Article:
Theatre Management Technicians
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Investigating Arts Management PracticeThis report will look into technical jobs in the theatre industry. Looking at the people who work as technicians. Do they have a technical theatre degree or did they get into the job by gaining ‘hands on' experience. The report will show if there are specific requirements for technicians e.g. to have a degree to work in the west end on a ‘high profile' show or if to work in a regional theatre that has a variety of small scale shows, would ‘hands on' experience be preferred, as they would not just be working in one area on a show, they will need the knowledge to work in all areas of backstage in a theatre. Research was compiled by emailing questions to production and touring theatre companies, interviewing the technical managers of two regional theatres, and from sourcing information from job adverts in ‘The Stage', on careers advice websites and on theatre forums specifically for theatre technicians. The findings show that technicians who work in the regional theatres mainly started out as casuals who then gained experience and applied to the job full time, where as the production and touring theatre company do not necessarily look for people with degrees but if they are applying for a manager or head of department job then it would only help their application, or if they were wanting to work as a stage manager then preferably studying a specific stage management course at a drama school would also be benifical. To conclude although a degree is not needed to get into the industry if you were wanting to go into a management position then having a degree could help you application as the company would know that you would have had some level of ‘paper based' learning which would have involved for example financial studies.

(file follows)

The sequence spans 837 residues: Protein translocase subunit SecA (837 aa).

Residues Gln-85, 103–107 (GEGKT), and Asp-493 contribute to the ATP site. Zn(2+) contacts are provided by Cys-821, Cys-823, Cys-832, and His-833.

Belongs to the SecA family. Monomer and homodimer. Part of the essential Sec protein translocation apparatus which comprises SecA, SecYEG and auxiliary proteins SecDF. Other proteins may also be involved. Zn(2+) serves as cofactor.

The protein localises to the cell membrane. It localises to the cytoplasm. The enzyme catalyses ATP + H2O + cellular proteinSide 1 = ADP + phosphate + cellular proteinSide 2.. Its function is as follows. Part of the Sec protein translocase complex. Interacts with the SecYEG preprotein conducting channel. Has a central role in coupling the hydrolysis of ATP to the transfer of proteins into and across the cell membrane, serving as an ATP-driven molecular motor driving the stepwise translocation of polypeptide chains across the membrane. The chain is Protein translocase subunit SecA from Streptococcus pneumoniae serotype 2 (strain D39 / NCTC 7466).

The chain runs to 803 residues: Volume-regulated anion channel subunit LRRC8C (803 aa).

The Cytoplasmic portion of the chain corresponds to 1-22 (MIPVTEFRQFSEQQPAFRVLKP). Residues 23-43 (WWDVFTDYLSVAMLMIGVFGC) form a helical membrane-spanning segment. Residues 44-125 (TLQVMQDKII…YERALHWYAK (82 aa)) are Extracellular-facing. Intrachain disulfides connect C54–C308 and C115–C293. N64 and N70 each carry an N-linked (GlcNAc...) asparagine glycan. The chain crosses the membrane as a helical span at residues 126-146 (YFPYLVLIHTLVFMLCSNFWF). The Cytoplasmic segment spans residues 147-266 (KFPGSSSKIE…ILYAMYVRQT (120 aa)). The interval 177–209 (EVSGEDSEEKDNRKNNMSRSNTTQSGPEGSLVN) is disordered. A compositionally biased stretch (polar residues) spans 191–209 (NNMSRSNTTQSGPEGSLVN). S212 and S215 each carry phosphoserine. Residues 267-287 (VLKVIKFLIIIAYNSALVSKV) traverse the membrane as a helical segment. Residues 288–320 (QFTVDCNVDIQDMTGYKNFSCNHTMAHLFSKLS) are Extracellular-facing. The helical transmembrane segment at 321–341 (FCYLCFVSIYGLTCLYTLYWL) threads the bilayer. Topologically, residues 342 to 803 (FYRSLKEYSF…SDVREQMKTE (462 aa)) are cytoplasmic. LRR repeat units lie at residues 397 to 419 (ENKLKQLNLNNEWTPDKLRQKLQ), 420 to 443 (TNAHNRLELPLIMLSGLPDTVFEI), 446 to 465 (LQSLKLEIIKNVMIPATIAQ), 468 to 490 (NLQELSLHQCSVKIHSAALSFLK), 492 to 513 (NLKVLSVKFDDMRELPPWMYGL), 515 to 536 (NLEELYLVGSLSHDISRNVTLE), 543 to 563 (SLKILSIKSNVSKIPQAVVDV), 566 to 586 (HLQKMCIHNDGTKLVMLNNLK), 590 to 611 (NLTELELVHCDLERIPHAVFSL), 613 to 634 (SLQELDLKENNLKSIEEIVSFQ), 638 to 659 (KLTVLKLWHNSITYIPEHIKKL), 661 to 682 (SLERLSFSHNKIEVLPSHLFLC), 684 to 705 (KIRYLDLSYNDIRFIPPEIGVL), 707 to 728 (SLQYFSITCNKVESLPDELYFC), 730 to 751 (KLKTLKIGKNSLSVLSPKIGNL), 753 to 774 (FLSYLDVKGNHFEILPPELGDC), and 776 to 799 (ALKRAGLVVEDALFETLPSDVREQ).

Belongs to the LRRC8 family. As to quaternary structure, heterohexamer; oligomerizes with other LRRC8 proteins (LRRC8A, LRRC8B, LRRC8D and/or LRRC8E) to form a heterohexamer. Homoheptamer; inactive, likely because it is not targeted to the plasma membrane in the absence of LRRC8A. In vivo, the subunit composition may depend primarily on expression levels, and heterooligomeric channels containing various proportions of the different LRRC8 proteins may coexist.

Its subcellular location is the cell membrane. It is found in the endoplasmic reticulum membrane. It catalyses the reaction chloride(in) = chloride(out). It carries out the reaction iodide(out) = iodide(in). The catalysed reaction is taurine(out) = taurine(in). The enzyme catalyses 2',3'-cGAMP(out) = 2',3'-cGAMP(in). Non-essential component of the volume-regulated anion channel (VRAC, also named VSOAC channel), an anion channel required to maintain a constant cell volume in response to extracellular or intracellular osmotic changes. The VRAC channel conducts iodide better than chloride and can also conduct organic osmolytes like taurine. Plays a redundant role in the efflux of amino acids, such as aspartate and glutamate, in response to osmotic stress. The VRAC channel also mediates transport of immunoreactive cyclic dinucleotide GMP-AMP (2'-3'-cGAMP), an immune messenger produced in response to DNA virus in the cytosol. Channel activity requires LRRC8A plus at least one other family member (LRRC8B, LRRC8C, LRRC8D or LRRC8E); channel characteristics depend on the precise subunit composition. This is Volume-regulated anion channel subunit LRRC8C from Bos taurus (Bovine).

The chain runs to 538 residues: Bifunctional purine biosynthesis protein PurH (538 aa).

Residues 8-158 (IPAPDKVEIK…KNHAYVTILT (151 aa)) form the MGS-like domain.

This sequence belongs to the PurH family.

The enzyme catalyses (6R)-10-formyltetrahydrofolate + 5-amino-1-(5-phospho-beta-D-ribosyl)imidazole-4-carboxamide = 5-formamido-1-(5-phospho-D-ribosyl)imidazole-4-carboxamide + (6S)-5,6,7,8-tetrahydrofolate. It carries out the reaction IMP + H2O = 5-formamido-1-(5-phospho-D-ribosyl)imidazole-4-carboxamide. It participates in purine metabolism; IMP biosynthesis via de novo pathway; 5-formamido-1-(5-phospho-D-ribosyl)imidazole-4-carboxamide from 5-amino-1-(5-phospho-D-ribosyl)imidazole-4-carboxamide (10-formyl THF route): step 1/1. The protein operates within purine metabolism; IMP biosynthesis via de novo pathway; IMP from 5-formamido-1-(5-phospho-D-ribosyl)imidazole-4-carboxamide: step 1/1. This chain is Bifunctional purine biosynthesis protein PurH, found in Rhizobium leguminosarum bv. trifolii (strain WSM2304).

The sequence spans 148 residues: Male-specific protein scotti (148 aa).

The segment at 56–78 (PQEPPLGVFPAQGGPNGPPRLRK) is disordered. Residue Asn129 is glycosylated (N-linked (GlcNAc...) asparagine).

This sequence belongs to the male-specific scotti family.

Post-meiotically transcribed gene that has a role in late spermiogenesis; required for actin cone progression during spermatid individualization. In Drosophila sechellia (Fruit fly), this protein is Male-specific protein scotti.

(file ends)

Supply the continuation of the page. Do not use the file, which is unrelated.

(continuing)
IntroductionThis report is based on the question: ‘To work in the theatre industry is it necessary to gain a technical theatre degree or is experience preferred' This subject has become an increasingly talked about topic within the theatre industry. Older theatre managers nowadays never had the chance to gain a qualification, as there was no such thing, some still feel that it is a waste of time to go the academic route as the job is practical and this is the way to learn it. This topic is discussed a lot on the technical forum ‘Blue Room'. Where technicians can speak to each other asking questions about the jobs backstage, or how to get into the industry. One member of the forum answers a similar question about which university courses give the best training to get into the industry: ‘I don't believe the best way to get involved in this industry is to take an academic course - production/sound is a very practical hands on job that benefits more from experience than teaching.' ‘Gareth Young, Freelance lighting designer & sound engineer' This is the way a lot of people think in the industry but as there is now more choice of specific courses to study to get into theatre, a lot of people are taking these up. ‘The industry is changing as there are now more and more specific technical courses. I think that the non-University route is a valid one and I know many people who have been successful without going to Uni.' ‘3Pens - Blue Room' After speaking to the technical manager at the regional theatre Wycombe Swan, who did study a degree in drama said on the topic ‘It helps to get a degree if you want to go into teaching, but 10 years ago the industry laughed at people who went the university route, but people are slowly beginning to realise that it might be a good idea, not necessarily to become a technician but if they ever wanted to become a technical manager' Sebastian Petit - Technical Manager at the Wycombe Swan